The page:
Tuesday, December 23, 2014

A New Resolve


It has been two years since my previous end of year post, "A New Beginning".  The resolution then was: Share, Teach, Diffuse traditional plaster trade knowledge. Since that time I've been teaming up with craftsmen to organise and conduct ongoing professional workshops. Tadelakt with Ryan Chivers, Sgrafitto and Fresco with Franco Saladino, Scagliola with Jim Gloria to name a few. I've joined education committees to study and implement further integration of craft studies into traditional architecture programs such as the Institute of Classical Architecture and Art, University of Colorado and Notre Dame's respective schools of architecture. Most impactfully, I accepted a full time position as Professor of Plaster Working at the American College of the Building Arts in Charleston, SC. Words can scarcely convey the rewarding experience to work with motivated young men and women over a period of 4 years in the development of craft skills.

Nevertheless, I'm hardly content. In fact, I would say I'm burning with a desire to push myself harder and further. Our modern use of 'resolve' has the sense of 'complete' or as used in new year's resolutions: a determination to complete an objective. By contrast, the original Latin 'resolvere' meant to 'loosen' (solvere), 'again' (re+), to 'melt, dissolve, reduce to liquid'. That's the meaning I'm after. The next few years are about turning up the heat. Below is my kettle on the boil:

Bachelor of Applied Science in the Building Arts

What I haven't hitherto made widespread public knowledge is that I not only teach at the American College of the Building Arts but likewise have enrolled as a student. I'm now in the midst of my Junior year, on track to graduate the summer of 2016. My trade specialization is architectural stone carving. Plaster is largely an additive process. You start with nothing and with successive layers create form. Stone is the opposite. Completely subtractive, you begin with everything and reduce to the same place. Plaster is fast. Stone is slow. In many respects, a complete reversal of the approach to mass and void in architectural form. How I wish this program existed when I began my journey as a craftsman! I certainly consider myself fortunate to now have this opportunity so many years later.

Space, Time, Interconnection

My previous college experience was three years of engineering school in the University of Texas system. I was working, paying my way through, going to class mostly at nite. An unanticipated advantage of that was that my professors of math, physics and engineering were all adjuncts. Professionals working mostly in the aerospace industry, teaching for the mere joy of it. I loved the practical application of the study of math and science as well as the fundamental theories of statics, dynamics and mechanics of materials. But by my Junior year I understood the daily life of the engineer. Cubicle life, shackled to computers was not for me.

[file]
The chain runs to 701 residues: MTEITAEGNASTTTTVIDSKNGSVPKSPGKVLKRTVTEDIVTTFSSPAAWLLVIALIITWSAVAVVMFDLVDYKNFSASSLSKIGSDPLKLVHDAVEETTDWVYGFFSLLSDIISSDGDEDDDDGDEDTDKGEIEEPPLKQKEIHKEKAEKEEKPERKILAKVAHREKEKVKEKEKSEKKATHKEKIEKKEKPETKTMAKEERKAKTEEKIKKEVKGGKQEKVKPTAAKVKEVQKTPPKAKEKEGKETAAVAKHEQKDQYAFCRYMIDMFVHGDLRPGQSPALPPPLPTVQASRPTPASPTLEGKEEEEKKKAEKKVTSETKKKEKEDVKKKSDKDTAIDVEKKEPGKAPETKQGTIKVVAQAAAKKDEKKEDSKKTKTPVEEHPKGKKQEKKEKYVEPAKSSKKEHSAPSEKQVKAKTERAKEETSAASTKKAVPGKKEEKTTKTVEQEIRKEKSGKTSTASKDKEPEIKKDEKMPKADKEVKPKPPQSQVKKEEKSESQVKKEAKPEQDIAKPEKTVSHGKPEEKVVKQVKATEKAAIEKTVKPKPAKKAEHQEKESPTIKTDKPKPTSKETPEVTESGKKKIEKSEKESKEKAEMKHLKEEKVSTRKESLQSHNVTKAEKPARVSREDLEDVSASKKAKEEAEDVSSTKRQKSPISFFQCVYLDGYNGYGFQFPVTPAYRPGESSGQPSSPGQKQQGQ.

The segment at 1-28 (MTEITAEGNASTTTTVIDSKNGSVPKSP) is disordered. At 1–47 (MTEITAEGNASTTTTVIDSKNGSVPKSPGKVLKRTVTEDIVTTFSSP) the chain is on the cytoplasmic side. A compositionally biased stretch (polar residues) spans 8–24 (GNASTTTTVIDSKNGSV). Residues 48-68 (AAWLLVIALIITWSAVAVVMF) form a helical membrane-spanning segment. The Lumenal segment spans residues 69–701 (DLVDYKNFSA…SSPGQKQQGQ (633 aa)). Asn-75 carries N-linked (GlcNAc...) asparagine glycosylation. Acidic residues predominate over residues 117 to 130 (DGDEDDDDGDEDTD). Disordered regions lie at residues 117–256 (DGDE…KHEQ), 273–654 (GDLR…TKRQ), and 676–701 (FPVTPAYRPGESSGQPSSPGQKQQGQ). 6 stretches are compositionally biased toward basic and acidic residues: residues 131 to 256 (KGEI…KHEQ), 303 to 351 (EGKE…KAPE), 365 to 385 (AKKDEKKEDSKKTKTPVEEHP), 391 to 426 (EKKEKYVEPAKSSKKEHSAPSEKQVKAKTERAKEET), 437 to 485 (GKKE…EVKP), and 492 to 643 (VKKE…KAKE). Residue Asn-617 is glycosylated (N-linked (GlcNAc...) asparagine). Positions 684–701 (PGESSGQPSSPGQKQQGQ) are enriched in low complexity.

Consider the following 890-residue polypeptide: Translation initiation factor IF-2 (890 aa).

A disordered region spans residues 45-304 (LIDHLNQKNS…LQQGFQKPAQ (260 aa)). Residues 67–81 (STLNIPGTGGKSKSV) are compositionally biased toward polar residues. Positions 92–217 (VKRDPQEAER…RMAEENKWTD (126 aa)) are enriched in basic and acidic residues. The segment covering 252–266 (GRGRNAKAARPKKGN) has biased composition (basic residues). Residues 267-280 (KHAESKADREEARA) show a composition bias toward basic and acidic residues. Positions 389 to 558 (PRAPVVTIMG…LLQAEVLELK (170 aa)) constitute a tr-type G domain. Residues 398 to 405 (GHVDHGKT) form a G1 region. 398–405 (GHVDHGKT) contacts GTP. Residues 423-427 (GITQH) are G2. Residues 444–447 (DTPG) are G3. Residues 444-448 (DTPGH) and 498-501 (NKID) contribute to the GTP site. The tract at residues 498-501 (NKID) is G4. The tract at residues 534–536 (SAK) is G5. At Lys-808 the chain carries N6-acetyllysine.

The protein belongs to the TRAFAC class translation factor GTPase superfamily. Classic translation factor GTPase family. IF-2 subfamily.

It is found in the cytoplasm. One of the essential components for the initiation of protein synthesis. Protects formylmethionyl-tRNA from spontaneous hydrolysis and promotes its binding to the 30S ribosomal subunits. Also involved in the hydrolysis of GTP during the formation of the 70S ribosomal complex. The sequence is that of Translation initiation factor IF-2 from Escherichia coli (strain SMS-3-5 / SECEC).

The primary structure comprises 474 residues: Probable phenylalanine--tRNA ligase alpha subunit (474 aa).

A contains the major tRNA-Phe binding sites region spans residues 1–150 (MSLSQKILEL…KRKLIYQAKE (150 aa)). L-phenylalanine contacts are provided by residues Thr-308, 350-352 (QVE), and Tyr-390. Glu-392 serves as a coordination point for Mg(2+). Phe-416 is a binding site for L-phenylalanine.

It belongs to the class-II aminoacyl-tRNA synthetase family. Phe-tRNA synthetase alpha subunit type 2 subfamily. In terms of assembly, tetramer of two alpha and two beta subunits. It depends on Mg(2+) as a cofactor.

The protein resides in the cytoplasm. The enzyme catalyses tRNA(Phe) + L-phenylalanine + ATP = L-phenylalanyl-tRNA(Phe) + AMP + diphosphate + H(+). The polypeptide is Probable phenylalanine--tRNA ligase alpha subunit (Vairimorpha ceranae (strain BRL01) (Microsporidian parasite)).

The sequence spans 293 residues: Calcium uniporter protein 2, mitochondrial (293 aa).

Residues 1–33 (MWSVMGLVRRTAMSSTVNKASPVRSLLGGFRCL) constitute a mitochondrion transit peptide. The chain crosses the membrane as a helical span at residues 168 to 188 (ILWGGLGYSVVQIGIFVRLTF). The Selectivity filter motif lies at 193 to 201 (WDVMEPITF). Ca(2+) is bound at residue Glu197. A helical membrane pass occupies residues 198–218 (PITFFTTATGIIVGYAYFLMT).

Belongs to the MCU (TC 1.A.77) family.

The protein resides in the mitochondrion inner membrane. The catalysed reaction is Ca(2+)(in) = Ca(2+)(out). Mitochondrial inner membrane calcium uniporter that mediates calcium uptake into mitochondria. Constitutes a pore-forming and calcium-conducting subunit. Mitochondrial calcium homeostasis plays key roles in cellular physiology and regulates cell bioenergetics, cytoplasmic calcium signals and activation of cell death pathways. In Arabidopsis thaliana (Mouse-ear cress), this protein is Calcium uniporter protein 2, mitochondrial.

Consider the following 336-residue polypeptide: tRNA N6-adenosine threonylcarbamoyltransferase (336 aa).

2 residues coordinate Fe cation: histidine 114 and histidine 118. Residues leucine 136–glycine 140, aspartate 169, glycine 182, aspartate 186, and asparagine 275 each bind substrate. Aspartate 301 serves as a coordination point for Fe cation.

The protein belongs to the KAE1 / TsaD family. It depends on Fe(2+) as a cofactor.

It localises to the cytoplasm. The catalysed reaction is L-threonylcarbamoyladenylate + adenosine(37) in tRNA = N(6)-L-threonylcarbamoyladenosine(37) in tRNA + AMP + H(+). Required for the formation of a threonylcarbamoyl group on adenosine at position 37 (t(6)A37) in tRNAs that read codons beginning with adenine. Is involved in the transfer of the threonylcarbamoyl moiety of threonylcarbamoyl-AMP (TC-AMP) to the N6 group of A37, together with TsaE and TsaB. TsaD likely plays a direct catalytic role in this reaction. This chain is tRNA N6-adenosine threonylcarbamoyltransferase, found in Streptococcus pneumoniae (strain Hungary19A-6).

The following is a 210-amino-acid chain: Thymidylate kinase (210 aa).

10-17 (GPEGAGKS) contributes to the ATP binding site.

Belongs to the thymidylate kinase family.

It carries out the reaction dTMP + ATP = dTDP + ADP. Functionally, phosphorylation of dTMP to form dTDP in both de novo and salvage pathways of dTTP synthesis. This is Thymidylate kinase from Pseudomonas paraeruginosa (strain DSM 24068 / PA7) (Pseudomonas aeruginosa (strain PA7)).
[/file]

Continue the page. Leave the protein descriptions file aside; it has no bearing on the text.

However, my passion for math has never waned. If anything it has grown exponentially. I'm only a few credits away from a bachelor degree in math and soon as I've completed my studies in the building arts, I'm going for it. Likely a Masters subsequently focused on the following:

Geometry: From the ancient Egyptians and Greeks to the medieval masons, I'm deeply enthralled by the physical manifestation of number. Not just how to manipulate the 'rules' but delving into the philosophical derivations, the fundamental understanding of space itself.

Harmony: Music theory, proportion, emanation, syncopation, composition and oscillation. Light, sound, heat, all of our senses are responses to wave energy. I'm looking to increase my metaphysical awareness to my visceral, sensory understanding of the world.

Symmetry: Translation, rotation,  reflection. Classical, Islamic, the regular division of the plane by MC Escher in the 20th century are just a few examples of thousands of years of accumulated pattern design.

Putting It All Together

Why share all this personal information? Because I have an objective with all of this, namely: the widespread reintroduction and invigoration of ornamentation into architecture.

Why work in a vacuum or single-handed when I can put it out there and establish colleagues? Why wait to get started upon completion of some studies? Let's incorporate real projects that will inform those studies!

If you are a craftsman, designer, architect, educator or student in one of those fields and would like to collaborate please feel free to contact me: patrick@realfinishes.com

Contributed by Patrick Webb

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